When "difference" is "dominance": A critique of the "anti-power-based" cultural approach to sex differences
Language in society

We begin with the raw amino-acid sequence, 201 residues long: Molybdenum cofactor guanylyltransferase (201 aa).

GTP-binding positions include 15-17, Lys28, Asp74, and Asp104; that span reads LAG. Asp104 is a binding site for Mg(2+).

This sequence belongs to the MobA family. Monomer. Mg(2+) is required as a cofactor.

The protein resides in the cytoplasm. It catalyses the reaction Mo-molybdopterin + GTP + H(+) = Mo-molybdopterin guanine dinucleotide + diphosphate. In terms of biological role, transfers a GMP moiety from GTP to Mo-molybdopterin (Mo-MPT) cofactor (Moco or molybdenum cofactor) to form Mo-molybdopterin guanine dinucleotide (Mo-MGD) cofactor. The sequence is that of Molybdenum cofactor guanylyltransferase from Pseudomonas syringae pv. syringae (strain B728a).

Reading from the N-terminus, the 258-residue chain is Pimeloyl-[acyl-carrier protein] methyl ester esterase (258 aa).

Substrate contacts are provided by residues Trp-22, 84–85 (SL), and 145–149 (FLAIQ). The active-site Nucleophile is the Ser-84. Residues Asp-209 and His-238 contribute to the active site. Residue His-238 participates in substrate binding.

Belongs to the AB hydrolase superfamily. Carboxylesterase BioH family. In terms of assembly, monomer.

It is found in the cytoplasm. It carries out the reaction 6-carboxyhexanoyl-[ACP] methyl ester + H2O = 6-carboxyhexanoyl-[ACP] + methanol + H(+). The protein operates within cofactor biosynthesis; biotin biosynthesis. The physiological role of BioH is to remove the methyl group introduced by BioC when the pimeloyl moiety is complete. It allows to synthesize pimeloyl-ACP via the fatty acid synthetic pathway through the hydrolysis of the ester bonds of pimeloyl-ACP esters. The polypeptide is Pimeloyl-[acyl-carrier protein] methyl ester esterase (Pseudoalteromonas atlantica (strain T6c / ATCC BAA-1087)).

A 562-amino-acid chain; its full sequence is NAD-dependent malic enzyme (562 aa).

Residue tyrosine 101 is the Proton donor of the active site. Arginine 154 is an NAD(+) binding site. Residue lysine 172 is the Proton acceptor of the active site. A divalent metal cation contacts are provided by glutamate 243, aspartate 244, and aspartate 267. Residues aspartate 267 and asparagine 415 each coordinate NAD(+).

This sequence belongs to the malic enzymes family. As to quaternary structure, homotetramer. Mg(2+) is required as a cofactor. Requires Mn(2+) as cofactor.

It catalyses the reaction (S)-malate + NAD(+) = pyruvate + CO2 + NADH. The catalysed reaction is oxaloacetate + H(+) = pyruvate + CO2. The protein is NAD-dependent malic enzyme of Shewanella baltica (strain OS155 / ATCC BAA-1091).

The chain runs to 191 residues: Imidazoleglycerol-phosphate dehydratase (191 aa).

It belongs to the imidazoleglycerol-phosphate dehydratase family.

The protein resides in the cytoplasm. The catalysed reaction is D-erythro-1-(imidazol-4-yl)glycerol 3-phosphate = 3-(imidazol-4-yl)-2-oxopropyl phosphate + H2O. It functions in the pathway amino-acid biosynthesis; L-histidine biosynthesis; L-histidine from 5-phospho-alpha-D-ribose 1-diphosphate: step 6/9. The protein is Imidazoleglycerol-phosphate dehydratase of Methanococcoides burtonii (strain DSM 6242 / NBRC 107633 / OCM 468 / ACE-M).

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... tomization of two opposing approaches to studying sex differences in language use: the "difference/cultural" approach, which treats women and men as having "different but equally valid" rules of conversation, and the "dominance/power-based" approach, which focuses on male dominance and sexual division of labor in talk. I critique the stance taken by the difference approach. First, its notion of women and men as belonging to different "cultures" is too simplistic to account for everything that occurs in mixed-sex conversation. Second, the dichotomization of "power" and "culture" as two separate, independent concepts is inappropriate, because social interaction always occurs in the context of a patriarchal society. As a direction for further research, I propose that the relationship between gender and language should be approached from the viewpoint that we are doing gender in interaction. (Sociolinguistics, communication, conversational style, gender, sex differences) A "CULTURAL" APPROACH TO SEX DIFFERENCES2 In their article published in I982, anthropologists Maltz and Borker suggested a framework for examining the differences in speech between American women and men.3 This framework has attracted many researchers to this day, and the influence can be most clearly seen in the works of Tannen (i986, i99oa, i99ob, I99oc), which directly apply and advocate this approach. This framework adopts the view that sex difference is culture difference, that cross-sex communication is cross-cultural communication.4 Women and men "come from different sociolinguistic subcultures"; specifically, because the rules for informal interaction are acquired during the period of childhood and adolescence when girls and boys socially interact and play primarily with ? 1992 Cambridge University Press 0047-4045/92 $5.00 + .00 547 This content downloaded from 126.96.36.199 on Thu, 14 Nov 2013 10:27:58 AM All use subject to JSTOR Terms and Conditions AKI UCHIDA peers of their own sex, women and men "learn to do different things with words in a conversation" (Maltz & Borker I982:200). This "difference/cultural" approach is based on Gumperz's (I982) framework for studying problems in interethnic communication. Members of different cultures will bring their own assumptions and rules of communication and apply them in intercultural encounters to understand what is going on. Differences in such assumptions and rules will result in asynchrony in the flow of conversation and misinterpretation of each other's intention, which tend to be negatively attributed to the personality of individuals or cultural stereotypes. Maltz and Borker maintained that the same thing happens in communication between the sexes. Women and men carry over to their adulthood the conversational patterns they learned from interacting with their same-sex peers during childhood, and the differences between these patterns creates conflict and misunderstandings when they try to engage in a friendly female-male conversation. Problems of sex differences are, therefore, primarily caused by this cross-cultural miscommunication. This cross-cultural view has been considered by its proponents and by some linguistic theorists as presenting an alternative to the explanation for sex differences in speech behavior in terms of power, commonly regarded as the "dominance or power-based" approach (Aries I987; Cameron I990; Coates & Cameron I988; Graddol & Swann I989; Maltz & Borker I982; Mulac, Gibbons, & Fujiyama I990; Tannen iggob, I99oc). The position taken by the cross-cultural view is that dominance and power have little to do with the explanation of sex differences, because the differencesalthough their outcome may be male dominanceexist without any intention on the part of the males to dominate. "[E]ven if both parties are attempting to treat one another as equals, cultural miscommunication results" (Maltz & Borker I982:200). The cross-cultural approach, compared with the dominance approach, allows us to account for the miscommunication without casting blame on either sex (Tannen iggob). But how adequate is this assessment? There seem to be two points regarding this position of using a two-culture framework that are worth questioning. Both stem from the practice of dichotomizing the two concepts of dominance and (cultural) difference. My first argument is that the proponents of the difference/cultural approach, as well as theorists who perceive a dichotomy of two opposing views of sex differences in speech, are falsely assuming that every study including the concept of power and male dominance in its analysis could be categorized under the dominance approach. My second, and more important, point is that it is a mistake to separate power and culture of women and menand to assume that the two are independent constructs, much less that one would sufficiently explain any sex difference. It is not only wrong on the part of the difference/cultural approach 548 This content downloaded from 188.8.131.52 on Thu, 14 Nov 2013 10:27:58 AM All use subject to JSTOR Terms and Conditions WHEN ' DIFFERENCE " IS ' DOMINANCE " to underestimate the effects of power structure and dominance; it is harmful. These two points are discussed in the rest of this article. THE "DOMINANCE/POWER-BASED" APPROACH: FROM A HISTORICAL PERSPECTIVE The history of research on sex difference in speech behavior is not a long one, but quite a few researchers have noted some shifts in the framework for analysis in this area (e.g., Cameron out that the early articles on sex difference (dating up to the early 197os) described women's "different" use of language; the authors regarded speech style they labeled as "women's" (whether true or stereotyped) as inferior compared to the "normal," "standard" usage of men, attributing this deficiency to the psychological and personal traits of women. The most (in)famous classic work expressing this view may be Jespersen's account in his book Language (1922).